Fugitive Pieces tells the story of a man who tries to marry one woman while still living with another. So, you don’t blame Jakob’s wife for leaving—well, maybe you do for a little while—but the situation isn’t tawdry, it’s tragic. The other woman isn’t a lover but his adored older sister, last seen being dragged off by Nazis decades before and likely long dead. And her disappearance, even more than the death of his parents, so weighs on Jakob that he finally realizes the ghostly company he keeps may well crowd out any new relationships he tries to form.
We first meet Jakob as a young boy (Robbie Kay) in Poland in 1942, taking piano lessons from big sis Bella (Nina Dobrev), who nervously glances away every time she hears a gunshot outside. Soon, Germans are busting through the family’s doors. Jakob’s mother (Monika Schurmann) ushers him under a table, telling him to keep quiet and that there’s enough food to last him until they return. Then his parents are killed, and Bella disappears. So Jakob starts running and hides himself under some leaves in a nearby forest, which is where a Greek archaeologist named Athos (Rade Serbedgia) finds him.
Athos smuggles Jakob into Greece, where they keep a low profile until the war ends. Athos feels compelled to take care of Jakob, and he’s a nurturing father figure, teaching him Greek and offering a soothing presence in addition to food and shelter. But he’s not exactly confident about the arrangement, confessing to a neighbor that he doesn’t know how to handle such a traumatized boy, even though Athos has experienced tragedy. In one of the film’s more heartbreaking scenes—and there are a lot of them—Jakob throws a tantrum after something reminds him of Bella. Athos, unable to control him and overwhelmed, breaks down in tears.
Writer-director Jeremy Podeswa, adapting a novel by Anne Michaels, doesn’t present these events in a linear fashion, instead focusing mainly on the adult, brooding Jakob (The Hours’ Stephen Dillane) and flashing back to his childhood. After the war, Athos took his “godson” to Canada, moving into a dark, wood-accented apartment in which Jakob is still living decades later when he meets ray-of-sunshine Alex (Pride & Prejudice’s Rosamund Pike). Alex is pretty, blond, and so sassy she impetuously buys a pair of red sandals because “they’d look so good!” while she and her new beau are running through a rainstorm. For some reason she’s in a hurry to marry the very serious Jakob. What she doesn’t realize is that his past—which he parlayed into a book—wasn’t merely baggage but an obsession. Or is it just who Jakob is?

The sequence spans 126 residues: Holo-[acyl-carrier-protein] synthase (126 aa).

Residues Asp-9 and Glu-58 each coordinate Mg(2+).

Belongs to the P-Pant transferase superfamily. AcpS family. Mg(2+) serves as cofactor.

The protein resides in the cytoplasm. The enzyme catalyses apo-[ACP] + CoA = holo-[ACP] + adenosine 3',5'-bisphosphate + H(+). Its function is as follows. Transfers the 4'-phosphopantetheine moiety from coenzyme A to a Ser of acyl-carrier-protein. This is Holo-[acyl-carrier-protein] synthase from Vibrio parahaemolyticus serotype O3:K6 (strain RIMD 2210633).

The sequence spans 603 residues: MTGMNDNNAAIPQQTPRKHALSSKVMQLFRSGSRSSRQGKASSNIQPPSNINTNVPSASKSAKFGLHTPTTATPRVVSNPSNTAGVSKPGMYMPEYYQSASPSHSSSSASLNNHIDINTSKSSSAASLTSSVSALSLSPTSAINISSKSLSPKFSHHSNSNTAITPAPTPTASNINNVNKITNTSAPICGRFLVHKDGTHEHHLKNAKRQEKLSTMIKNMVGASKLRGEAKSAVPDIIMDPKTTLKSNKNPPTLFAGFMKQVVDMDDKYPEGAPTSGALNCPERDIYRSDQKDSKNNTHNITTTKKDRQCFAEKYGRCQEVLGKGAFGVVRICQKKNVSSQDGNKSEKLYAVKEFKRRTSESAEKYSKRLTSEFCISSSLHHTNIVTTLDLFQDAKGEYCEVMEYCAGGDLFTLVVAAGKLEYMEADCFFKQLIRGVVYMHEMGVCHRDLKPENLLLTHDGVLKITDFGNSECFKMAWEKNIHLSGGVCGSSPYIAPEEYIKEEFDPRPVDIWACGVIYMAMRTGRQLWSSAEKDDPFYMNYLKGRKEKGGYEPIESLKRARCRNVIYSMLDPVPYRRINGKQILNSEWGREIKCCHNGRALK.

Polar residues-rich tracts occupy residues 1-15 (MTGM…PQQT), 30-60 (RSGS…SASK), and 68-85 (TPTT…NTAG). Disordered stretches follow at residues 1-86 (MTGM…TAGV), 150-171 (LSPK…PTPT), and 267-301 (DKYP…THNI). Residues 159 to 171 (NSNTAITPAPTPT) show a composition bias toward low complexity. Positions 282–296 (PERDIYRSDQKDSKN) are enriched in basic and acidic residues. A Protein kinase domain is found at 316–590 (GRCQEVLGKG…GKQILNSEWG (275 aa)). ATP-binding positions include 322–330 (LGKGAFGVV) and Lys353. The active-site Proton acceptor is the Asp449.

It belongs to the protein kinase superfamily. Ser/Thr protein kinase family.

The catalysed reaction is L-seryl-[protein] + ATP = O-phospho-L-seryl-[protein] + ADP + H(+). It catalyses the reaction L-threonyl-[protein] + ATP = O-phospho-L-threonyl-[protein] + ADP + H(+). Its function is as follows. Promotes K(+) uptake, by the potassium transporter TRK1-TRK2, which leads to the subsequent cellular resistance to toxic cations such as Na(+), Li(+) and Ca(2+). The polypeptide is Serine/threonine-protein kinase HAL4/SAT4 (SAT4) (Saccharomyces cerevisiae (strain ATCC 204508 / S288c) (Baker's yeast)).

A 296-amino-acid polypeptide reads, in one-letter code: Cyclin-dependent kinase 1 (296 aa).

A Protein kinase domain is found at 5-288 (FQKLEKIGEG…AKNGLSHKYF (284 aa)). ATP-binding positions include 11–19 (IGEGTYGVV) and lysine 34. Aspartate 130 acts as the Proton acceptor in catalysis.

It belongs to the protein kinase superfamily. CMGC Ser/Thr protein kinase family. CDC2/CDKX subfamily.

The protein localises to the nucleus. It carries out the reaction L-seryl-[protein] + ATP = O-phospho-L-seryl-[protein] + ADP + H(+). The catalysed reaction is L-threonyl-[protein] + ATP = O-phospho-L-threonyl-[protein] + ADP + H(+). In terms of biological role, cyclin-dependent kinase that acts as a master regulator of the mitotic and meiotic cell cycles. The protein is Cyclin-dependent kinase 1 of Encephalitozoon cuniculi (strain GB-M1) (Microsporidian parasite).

Alex regards it as the former, sure that he’s boring his friends with talk about the Holocaust and naturally upset when she reads Jakob’s journal, in which he describes his unhappiness and inability to relate to his wife’s “shameless vitality.” Jakob fears that he must live the rest of his life alone, which he does for many years, content with the companionship of his Jewish neighbors and scribbling out his thoughts, a hobby-turned-occupation that Athos urged him to pursue to help heal himself.
Fugitive Pieces is predominantly as melancholy as its main character, when it’s not full-on wrenching: There’s a lot of death here, both natural and at the hands of Nazis, with the latter’s presentation of individual assassinations and not scenes of mass murder making it all the more devastating. Jakob narrates from the book throughout, speaking lines that start out sounding unbearably purple (“when a man dies, his secrets bond like crystals…”) but soon fall in step with Podeswa’s frequent sunny outdoor shots to give the scenes a poetic spin.
Dillane’s Jakob is not the most compelling leading man; more interesting and touching are the flashbacks between the wise (but not Christ-like) Athos and the sad, vulnerable little boy. The film, too, occasionally gets weighed down by its ponderousness—though it’s tough to treat the Holocaust any other way—but despite a few lags, it’s always involving. Controversially, Podeswa amended his original cut of the film, lopping off a significant turn in the book’s plot in favor of a more hopeful, open-ended finale. Michaels’ fans may not agree with the choice, but after the brutality witnessed by both Jakob and the audience, the edit feels like just the right bit of respite for everyone.